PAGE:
3.2 Specific models

3.2 Specific models

BS performed two empirical analyses ([ 10 ]and[ 11 ]) using the above general formulation of the two factor model. In both cases they assign specific functional forms to the drifts and volatilities of r and l . The free parameters in these functional forms are estimated by applying statistical methods to market data. Then, assuming the functional forms and parameter values to be the true values, they estimate the value of the market price of instantaneous interest rate risk, » 1 . To simplify the analysis, » 1 is assumed to be an intertemporal constant.

In the first analysis [ 10 ], which makes use of Canadian bond data, BS use the assumption that the excess expected rate of return on the consol bond over the instantaneous rate of interest is proportional to the degree of long- term interest rate risk (as represented in (3.12)) to solve for the expected rate of return:

where » 2 is assumed constant.

Additional assumptions are made to ensure that interest rates remain nonnegative. The standard deviations of the instantaneous changes in interest rates are assumed proportional to their current levels:

where ƒ 1 and ƒ 2 are the constants of proportionality. To determine the functional form of ² 1 ( r, l, t ), BS assume that the long-term interest rate l , contains information about future values of the instantaneous rate of interest, hence r regresses towards a function of l . That is, the assumption is made that:

From (3.1) we have:

where ± is the speed of reversion of ln r to , where p is a scaling factor.

Equation (3.1) now becomes:

Applying the assumptions (3.17) to equation (3.16):

and hence (3.2) becomes:

The behaviour of the interest rates is now described by a system of nonlinear stochastic differential equations, (3.19) and (3.20). To empirically estimate the values of the free parameters, that is p , ± , ƒ 1 , ƒ 2 and » 2 ,BS linearise and discretise the system by approximating r and l with functions of ln r and ln l .

In the second analysis [ 11 ], BS use US bond data for the period 1958-1979. The joint stochastic process for the two interest rates is assumed to have the following functional form:

Again, the unanticipated changes in the interest rates are assumed to be proportional to their current levels, and the instantaneous rate is assumed to regress to the long-term interest rate, hence b 1 > 0. Allowing a 1 < 0, introduces the possibility of negative interest rates. BS acknowledge this flaw, but retain it due to its empirical tractability. They consider the resulting bond pricing model to be more significant than the properties of the linear approximation of the true stochastic interest rate process.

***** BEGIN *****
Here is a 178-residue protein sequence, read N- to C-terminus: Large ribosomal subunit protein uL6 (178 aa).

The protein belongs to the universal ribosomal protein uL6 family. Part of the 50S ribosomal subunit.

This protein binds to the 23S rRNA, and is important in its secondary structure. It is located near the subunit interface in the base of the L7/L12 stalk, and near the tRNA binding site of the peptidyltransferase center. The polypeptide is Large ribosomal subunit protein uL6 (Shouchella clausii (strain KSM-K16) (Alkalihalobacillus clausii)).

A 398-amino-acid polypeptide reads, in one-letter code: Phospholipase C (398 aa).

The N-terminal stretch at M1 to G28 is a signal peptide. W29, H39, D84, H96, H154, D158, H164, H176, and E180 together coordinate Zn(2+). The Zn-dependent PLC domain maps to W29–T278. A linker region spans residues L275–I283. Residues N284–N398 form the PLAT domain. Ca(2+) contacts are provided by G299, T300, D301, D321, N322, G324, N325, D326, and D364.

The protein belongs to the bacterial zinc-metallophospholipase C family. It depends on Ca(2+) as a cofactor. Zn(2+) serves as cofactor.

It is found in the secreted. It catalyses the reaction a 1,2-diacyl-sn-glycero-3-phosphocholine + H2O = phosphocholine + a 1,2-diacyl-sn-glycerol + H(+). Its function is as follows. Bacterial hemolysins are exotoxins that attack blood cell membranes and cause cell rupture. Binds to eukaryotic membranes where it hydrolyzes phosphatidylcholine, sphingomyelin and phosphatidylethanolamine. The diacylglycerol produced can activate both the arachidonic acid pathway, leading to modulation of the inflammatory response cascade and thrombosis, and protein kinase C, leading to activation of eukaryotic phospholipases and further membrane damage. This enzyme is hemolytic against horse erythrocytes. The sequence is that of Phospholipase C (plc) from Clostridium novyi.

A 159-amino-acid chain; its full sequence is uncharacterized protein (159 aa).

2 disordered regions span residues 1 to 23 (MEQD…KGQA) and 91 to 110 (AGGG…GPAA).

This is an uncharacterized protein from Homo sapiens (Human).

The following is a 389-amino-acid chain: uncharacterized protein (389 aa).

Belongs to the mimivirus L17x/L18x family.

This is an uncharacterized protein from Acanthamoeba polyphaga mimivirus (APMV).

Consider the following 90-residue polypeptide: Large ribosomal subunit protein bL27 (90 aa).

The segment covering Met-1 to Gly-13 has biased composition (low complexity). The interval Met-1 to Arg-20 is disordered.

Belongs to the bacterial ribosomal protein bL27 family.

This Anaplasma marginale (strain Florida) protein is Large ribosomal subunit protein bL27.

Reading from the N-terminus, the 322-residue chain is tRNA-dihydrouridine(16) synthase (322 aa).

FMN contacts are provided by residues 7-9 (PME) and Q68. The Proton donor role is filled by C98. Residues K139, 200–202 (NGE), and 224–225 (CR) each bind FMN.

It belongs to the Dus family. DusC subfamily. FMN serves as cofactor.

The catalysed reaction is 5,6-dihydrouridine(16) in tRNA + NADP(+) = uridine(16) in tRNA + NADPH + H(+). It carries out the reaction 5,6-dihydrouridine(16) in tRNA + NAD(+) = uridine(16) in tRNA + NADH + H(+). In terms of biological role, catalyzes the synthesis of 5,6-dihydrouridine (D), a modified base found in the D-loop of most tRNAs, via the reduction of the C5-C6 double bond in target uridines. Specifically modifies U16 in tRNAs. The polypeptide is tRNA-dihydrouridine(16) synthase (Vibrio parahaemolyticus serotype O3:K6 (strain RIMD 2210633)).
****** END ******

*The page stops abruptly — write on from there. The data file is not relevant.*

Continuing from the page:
To obtain the drift term for the long-term interest rate, equation (3.12) was again solved for ² 2 with the additional assumption that » 2 is a linear function of the two interest rates, r and l . Therefore, as outlined in [ 45 ]:

where k , k 1 and k 2 are constants. Solving (3.12) for ² 2 and applying assumptions (3.17) and (3.23):

The system of stochastic equations (3.21) and (3.22) is then discretised so that the unknown parameters: a 1 , b 1 , ƒ 1 , a 2 , b 2 , c 2 , ƒ 2 and may be estimated from market data. Assuming these estimates are the true parameter values, » 1 is estimated. » 1 is assumed to be an intertemporal constant, an unrealistic assumption given the long time span of the market data.

The results of the empirical tests performed by BS are rather inconclusive since the inconsistencies observed can be attributed to one of four causes: model misspecification in the form of an omission of state variables , misspecification of the functional forms of the stochastic processes for r and l , market inefficiencies or measurement error. Attempts by BS to isolate the specific causes of the errors are again inconclusive.

Rebonato [ 45 ] examines the behaviour of this specific model formulation. He varies the parameters over a range of reasonable values and finds that the dynamics of the coupled system (3.21) and (3.22) tend to be quite unstable.

The long-term interest rate has a non-negligible probability of reaching very high values in a finite period of time. This instability is due to the specific functional form and parameterisation chosen by BS in the implementation of their model.